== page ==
The ADA (American Dental Association) supports the belief that fluoride use — particularly when ingested internally — prevents tooth decay. Is this accurate … and at what risk?
Here is what the Fluoride Action Network has to say about it.
According to the current consensus view of the dental research community, fluoride’s primary – if not sole – benefit to teeth comes from topical application to the surfaces of teeth (while in the mouth), and not from ingestion.
It is also acknowledged by dental researchers that fluoride has little effect on preventing cavities in the pits and fissures (chewing surfaces) of teeth – where the majority of tooth decay occurs.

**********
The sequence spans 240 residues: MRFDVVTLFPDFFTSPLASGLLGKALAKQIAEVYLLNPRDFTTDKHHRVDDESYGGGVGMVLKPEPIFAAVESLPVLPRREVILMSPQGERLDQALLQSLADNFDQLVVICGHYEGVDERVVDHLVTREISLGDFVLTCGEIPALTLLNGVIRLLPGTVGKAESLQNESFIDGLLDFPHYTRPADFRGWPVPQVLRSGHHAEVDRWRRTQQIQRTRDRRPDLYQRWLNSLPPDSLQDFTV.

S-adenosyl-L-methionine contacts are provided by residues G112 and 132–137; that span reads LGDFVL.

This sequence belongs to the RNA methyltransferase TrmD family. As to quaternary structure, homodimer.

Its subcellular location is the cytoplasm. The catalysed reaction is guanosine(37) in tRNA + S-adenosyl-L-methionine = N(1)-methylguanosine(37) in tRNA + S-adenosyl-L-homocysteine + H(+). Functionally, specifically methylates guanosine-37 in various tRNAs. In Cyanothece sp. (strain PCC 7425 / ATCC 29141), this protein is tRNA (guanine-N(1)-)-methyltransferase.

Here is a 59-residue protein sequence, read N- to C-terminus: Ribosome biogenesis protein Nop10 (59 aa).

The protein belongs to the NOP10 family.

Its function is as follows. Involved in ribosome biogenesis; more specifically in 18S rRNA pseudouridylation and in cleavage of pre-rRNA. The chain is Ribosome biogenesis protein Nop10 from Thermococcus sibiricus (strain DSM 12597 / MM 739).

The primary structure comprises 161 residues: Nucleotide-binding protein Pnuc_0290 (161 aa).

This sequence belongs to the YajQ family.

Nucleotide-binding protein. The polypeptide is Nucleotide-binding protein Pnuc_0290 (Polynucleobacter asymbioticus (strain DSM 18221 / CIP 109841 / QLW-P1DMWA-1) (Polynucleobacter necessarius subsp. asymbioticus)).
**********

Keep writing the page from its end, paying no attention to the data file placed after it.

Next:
Perhaps not surprisingly, therefore, tooth decay rates have declined at similar rates in all western countries in the latter half of the 20th century – irrespective of whether the country fluoridates its water or not. Today, tooth decay rates thoughout continental western Europe are as low as the tooth decay rates in the United States – despite a profound disparity in water fluoridation prevalence in the two regions.
Within countries that do fluoridate their water (such as the United States and Australia), recent large-scale surveys of dental health – utilizing modern scientific methods not employed in the early surveys from the 1930s-1950s – have found little difference in tooth decay, including in “baby bottle tooth decay”, between fluoridated and unfluoridated communities.